20 Nov 2012

Our Role In The Climate Deadlock

By Ben Eltham

A new report by the World Bank predicts global warming of up to four degrees this century. It's time Australia got serious and started limiting fossil fuel exports, writes Ben Eltham

It's time to re-dedicate our body politic to the great challenge of the 21st century: climate change.

The problem posed by climate change is difficult to overstate. It is global. It is endemic. It is devilishly difficult to address.

But address it we must, or our children and grandchildren will inhabit a planet almost unimaginably different from our own: a world of dangerously destabilised climates, devastating natural disasters, flooded cities and dead coral reefs. A world most likely riven by conflict and war. A world in which the global economy struggles against the huge cost of dealing with a preventable global disaster that our generation did little to prevent.

A recent World Bank report into the issue puts it in horrifying perspective. My daughter is two years old. According to the best estimates of climate scientists and the World Bank, by the time she reaches middle age, there is a plausible chance she will live in a world four degrees warmer. That's a world of "extreme heat-waves, declining global food stocks, loss of ecosystems and biodiversity, and life-threatening sea level rise." For a father, that's terrifying.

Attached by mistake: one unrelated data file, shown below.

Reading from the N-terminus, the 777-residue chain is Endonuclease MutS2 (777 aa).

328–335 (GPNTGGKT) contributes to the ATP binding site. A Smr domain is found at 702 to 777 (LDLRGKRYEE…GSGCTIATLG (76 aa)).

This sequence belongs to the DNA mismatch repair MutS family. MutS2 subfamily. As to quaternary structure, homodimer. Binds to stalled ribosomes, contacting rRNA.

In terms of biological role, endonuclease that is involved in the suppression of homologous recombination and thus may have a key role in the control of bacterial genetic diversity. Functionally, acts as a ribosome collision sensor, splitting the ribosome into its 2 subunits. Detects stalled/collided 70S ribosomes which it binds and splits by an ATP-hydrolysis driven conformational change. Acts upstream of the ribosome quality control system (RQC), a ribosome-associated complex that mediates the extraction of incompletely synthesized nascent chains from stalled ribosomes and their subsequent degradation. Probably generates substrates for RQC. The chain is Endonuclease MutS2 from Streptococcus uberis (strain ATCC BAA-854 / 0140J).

And yet, despite the widely acknowledged risks, not enough is being done. One of the main reasons is politics. That's not good enough.

The time has come for politicians and the leaders of civil society globally to put down the cudgels and recognise the imminent danger the world faces. Climate change is a case study in the power of vested interests to derail sensible and prudent efforts at reform. Progress in dealing with big, complex social problems often occurs slowly and painfully But the consequences of delaying action on climate change are potentially catastrophic. There is a real chance we could be heading towards a six degrees warmer world if nothing is done. That would be a global climate stretching the outer limits of human survival.